Make the First Move

I came across an interesting idea from Effective Business Communications about job application.  I’m like most people, I would only apply for a job from an advertisement, and would never thought of sending out an unsolicited application letter in fear that the company might think it’s a waste of time, and kind of surprised to read that it’s the other way around.

It’s actually a good idea to send out an unsolicited application letter, for several reasons, firms like to receive applications for jobs that they have not advertised.  With a file of unsolicited applications, a firm can achieve several objectives such as save advertising costs; fill jobs more quickly because the personnel department can look in the file and be in touch with an applicant in a short time; save personnel department time because the department may find a suitable worker from a small file of unsolicited letters, otherwise an advertisement may bring fifty or a hundred invited applications, all of which require some attention; avoid possible goodwill-losing situations because some who have applied may be embittered when they are not employed; get applicants who possess the qualities of initiative and foresight, and be fairly certain that any present employee who may not be measuring up to performance standards can be replaced.

As from the applicant’s point of view, the unsolicited application letter also has advantages that it increases the number of jobs from which you can select.  It meets with less competition than it would have if it were sent in response to an advertisement.  It could create a job if it persuaded the employer to believe that a worker was needed to do something that is not now being done.  It may assist in getting a better job because the highly preferred jobs are often filled before any applications are invited.  It may also suggest initiative on your part.

Basically, the unsolicited letter of application is a sales letter that sells you.  Its goal is to secure an interview in which you can continue to sell yourself, so it’s best to try to get attention, arousing interest, presenting convincing evidence, and asking for action.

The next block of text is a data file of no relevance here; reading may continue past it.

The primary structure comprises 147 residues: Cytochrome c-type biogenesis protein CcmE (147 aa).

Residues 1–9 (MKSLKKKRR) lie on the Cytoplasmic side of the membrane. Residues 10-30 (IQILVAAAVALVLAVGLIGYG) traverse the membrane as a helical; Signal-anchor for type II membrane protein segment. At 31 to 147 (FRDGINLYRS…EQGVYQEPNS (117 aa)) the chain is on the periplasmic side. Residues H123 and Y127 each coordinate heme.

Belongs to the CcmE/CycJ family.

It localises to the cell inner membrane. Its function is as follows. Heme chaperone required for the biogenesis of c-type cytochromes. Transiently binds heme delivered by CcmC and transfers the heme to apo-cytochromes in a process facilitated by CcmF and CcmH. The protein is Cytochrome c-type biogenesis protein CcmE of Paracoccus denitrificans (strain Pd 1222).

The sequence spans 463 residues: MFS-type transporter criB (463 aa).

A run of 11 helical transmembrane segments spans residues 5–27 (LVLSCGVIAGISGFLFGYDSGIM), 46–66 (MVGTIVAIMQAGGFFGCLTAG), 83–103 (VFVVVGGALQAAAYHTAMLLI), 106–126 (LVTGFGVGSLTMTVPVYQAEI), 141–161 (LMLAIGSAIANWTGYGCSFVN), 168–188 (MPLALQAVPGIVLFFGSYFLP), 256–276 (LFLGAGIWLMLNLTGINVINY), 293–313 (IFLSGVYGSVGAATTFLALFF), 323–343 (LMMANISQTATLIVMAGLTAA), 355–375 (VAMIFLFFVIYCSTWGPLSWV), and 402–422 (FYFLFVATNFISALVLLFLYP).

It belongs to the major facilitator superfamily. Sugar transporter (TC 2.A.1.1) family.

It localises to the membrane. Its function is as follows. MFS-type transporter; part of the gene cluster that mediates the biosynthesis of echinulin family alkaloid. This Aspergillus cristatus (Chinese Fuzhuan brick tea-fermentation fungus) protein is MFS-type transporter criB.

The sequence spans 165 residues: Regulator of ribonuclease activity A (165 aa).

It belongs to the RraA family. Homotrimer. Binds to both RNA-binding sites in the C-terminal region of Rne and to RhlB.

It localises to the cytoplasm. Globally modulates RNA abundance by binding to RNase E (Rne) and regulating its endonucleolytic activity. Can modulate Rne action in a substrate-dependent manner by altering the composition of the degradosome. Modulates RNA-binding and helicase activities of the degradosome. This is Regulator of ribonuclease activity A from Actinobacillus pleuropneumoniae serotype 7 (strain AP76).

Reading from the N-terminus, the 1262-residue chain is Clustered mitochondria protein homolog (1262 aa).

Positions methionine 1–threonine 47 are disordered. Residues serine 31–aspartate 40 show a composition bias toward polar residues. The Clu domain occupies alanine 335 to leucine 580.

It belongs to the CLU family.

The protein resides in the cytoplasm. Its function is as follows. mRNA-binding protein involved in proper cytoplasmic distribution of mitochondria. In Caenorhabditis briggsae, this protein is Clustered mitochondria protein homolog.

1. Some how I don’t see company like Avaya, Cisco or Fujitsu doing that. I can see their HR department people type a keyword search for applicants on their server base on what experience or training you have to fill an opening in some department. Letter is good but I think a good resume will do just the same. I read that HR don’t have time to read letter. It will only get us in the door but we still need to go through several layers of interview. So, what all of us really need in the end is a good communication skills which I have to admit that I am too lacking. (…but working on that) ^_^

    • Dallas, this is not a traditional way of doing things, the idea is that if you wrote an interesting letter enough and attached your resume with your credential that they’d want to call you in for an interview. I think it’s like being your own head hunter, and some big companies will use the head hunter to fill certain positions for them, and I’ve had head hunters contacting me in the past, some positions required me to move, and there was one interesting one, the company was looking for an Asian female and certain age range and qualification, which fits my profile, but it was kind of weird, and this made me think that the person was looking for a wife, but I guess they wanted someone that is mature.

      With this unsolicited application letter, you’ve to have a position in mind and have a special skill just for that position, and also be able to convince them that they need you, of course great communication skill can get that message across.

  2. If I was to be in charge of HR department, I probably bring back the gal that I like back for few more times to interview her one on one session. hahahhahhaha Most likely will ending up getting fired and bunch of law suits against me.

    • seeharhed, I don’t think you would do that. On my first job, I worked there part-time until I finished school and came on full time. They gave me a promotion and I had to hire a part time person to help and they preferred college student. I worked in Manhattan on the West side Hwy and there were many truckers and pr0stitutes there at the time, so all the female applicants shied away, and we only had male applicants. There was one guy that was real good looking, and I had a hard time interviewing him and he ended up interviewing me instead, Lol, it was too funny, and I kept thinking to myself that I can’t hire him. My co-worker recently had the same experience, we hired a part time help and she had one good looking applicants and she kept thinking he can’t work here. I find it difficult to talk to really good looking people.

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